A CEO’s Tips On Keeping Culture Alive In A Hybrid Working System

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Over the past two years, the world has faced a dramatic workplace restructure, shifting from employees working full time in the office, to solely from home. Post-pandemic, many companies stand somewhere in between by following a flexible hybrid working system.

While the hybrid working system can be beneficial for employees and bring about positive change both personally and professionally, it also has its challenges. All signs however point towards the fact that the hybrid working culture is here to stay.

“A company runs because of people. They need to be looked after and connected with, and covid brought this to the forefront for us”, says Carey van Vlaanderen, ESET CEO. “It’s important that ESET embraces the hybrid culture while still ensuring that employees feel part of one cohesive team.”

Below, Carey shares her most important tips on keeping culture alive in a Hybrid Working System.

Have a defined set of cultural norms

Employees and their teams need to be aligned more than ever. It's important that the company’s key norms when it comes to ways of working are defined and communicated clearly by its leadership.

Personally connect with all employees (face to face on a regular basis)

A hybrid working model requires more effort than ever to foster a sense of connection. Introducing regular check-ins with employees will not only serve as a means of alignment but also allow for productivity and performance to be at their best. It allows leadership to gauge employee sentiment towards their work, which is important for overall company culture.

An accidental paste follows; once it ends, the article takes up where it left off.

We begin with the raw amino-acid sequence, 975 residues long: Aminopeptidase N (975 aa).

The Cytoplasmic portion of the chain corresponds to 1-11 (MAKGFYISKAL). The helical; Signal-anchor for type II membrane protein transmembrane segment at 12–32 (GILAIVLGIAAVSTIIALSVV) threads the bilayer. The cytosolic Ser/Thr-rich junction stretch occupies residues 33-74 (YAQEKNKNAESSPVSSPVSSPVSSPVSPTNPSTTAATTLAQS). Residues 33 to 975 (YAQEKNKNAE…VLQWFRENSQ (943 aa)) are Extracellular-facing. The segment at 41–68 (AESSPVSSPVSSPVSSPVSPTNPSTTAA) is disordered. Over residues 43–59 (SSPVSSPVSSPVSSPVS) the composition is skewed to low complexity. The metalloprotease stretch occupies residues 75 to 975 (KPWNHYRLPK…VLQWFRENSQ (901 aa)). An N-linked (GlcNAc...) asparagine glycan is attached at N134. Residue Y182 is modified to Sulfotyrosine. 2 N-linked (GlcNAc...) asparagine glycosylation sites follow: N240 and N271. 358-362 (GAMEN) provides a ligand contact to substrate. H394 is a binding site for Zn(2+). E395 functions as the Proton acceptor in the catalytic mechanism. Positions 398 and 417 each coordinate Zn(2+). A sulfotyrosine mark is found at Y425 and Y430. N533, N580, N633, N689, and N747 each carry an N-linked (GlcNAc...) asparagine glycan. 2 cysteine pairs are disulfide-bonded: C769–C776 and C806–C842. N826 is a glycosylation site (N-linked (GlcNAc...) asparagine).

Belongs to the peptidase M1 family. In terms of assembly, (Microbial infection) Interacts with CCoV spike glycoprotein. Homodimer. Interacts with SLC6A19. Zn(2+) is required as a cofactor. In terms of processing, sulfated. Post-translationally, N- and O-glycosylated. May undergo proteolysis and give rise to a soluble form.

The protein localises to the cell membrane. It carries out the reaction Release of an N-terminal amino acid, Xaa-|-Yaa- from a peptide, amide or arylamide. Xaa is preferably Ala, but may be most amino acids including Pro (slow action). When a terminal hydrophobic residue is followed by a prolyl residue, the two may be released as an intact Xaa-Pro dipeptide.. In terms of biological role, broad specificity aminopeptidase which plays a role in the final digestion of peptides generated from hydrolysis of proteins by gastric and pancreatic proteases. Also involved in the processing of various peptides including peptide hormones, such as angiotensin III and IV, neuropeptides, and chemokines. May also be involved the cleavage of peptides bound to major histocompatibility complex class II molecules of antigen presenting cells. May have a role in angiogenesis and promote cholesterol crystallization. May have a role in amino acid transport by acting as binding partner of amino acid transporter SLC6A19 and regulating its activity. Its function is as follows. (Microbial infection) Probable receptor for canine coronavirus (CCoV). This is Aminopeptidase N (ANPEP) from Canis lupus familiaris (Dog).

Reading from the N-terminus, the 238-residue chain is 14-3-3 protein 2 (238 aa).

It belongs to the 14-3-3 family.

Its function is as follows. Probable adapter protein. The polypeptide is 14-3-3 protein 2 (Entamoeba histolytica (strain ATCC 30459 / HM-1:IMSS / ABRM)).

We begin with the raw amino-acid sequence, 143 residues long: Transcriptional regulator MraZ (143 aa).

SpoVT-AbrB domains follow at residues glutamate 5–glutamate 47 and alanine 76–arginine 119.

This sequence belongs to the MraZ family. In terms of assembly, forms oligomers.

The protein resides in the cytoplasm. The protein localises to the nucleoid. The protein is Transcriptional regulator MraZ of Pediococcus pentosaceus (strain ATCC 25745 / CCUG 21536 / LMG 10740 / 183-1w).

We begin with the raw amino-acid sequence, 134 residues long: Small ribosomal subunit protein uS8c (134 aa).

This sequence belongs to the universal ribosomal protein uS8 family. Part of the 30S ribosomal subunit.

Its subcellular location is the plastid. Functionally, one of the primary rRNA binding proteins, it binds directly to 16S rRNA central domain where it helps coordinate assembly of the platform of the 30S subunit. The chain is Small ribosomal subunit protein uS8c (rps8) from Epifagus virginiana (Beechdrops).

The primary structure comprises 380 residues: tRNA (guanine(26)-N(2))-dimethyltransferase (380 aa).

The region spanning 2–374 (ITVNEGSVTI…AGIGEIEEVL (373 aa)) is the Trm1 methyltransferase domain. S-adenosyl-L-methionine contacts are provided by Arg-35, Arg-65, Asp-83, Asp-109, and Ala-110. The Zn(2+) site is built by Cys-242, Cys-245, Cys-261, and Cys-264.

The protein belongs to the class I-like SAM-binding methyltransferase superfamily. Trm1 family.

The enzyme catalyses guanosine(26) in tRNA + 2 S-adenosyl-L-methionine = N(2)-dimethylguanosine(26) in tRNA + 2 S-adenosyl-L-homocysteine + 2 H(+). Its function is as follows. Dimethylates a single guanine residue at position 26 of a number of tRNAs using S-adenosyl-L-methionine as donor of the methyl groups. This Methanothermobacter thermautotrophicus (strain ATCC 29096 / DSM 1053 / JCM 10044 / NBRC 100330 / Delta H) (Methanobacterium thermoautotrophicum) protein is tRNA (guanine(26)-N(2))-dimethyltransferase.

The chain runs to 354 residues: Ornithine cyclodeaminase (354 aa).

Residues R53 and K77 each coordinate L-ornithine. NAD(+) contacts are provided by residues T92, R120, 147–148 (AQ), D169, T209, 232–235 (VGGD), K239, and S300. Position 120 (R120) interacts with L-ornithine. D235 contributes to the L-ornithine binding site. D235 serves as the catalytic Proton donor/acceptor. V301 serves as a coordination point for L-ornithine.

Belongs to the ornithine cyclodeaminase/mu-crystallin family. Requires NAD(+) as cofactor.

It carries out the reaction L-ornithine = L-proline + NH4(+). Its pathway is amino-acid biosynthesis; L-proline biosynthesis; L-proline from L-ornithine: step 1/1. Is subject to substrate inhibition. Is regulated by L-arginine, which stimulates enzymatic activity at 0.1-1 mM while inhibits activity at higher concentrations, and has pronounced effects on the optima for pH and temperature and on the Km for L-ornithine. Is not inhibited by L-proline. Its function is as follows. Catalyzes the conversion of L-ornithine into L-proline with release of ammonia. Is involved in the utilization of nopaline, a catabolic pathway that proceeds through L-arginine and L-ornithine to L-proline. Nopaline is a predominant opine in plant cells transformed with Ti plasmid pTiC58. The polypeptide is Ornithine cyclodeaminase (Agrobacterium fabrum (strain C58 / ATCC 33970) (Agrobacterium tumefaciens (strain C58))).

Have regular fun events

This can include team-building exercises, Google Hangouts, or team lunches. Recently, ESET hosted an online comedy event as well as a mental health awareness event, which both significantly added to employees connecting and building stronger emotional bonds with each other.

Have regular company-wide stand-ups

When employees aren’t in the office full time, regular stand-ups should be hosted in order to ensure that the status of work is shared and that any urgent issues are dealt with. It’s easier in a face-to-face environment for these discussions and updates to take place, so regular dedicated time is a must in a hybrid working culture.

Share strategic direction

For Carey, the one thing that has made a big difference within the hybrid working culture is having a system of OKRs already set up and communicated clearly to the entire company. This helps to reaffirm the company’s mission and values, and short and long-term goals. A hybrid working environment can easily cause these to be overlooked. 

Question alignment all the time

It’s tricky to check that teams and members within teams are aligned within the hybrid working model. Extra effort needs to be made in order to check that teams and goals are aligned within the company.

Have non-negotiable face-to-face time

While many employees enjoy and thrive within the hybrid working culture, some may rarely show face in the office especially if their role doesn’t require them to be physically present. It’s important that regular non-negotiable face-to-face time is made in order to keep traffic and culture within the office alive too. In-person office culture shouldn’t be neglected!

Have the right managers in place to closely monitor teams

The managers need to be on board with the hybrid culture so that they can encourage their teams to embrace it. Managers also need to be on the ball by closely checking in with their teams to monitor their work status, progress, and sentiment.

Always portray stability

With many employees at home, it’s easy for them to feel disconnected from what’s happening within the company. Employees need to feel at ease, especially when things around them are unstable. The company should constantly portray stability in some way, whether it’s regular reassurance that jobs are stable, or sharing company wins and positive results.

Company culture directly affects employees, and even though it may take extra work, having a solid culture in the hybrid working system is beneficial both for the company and its people. If kept alive effectively, it can be hugely rewarding while increasing productivity, performance, and employee sentiment.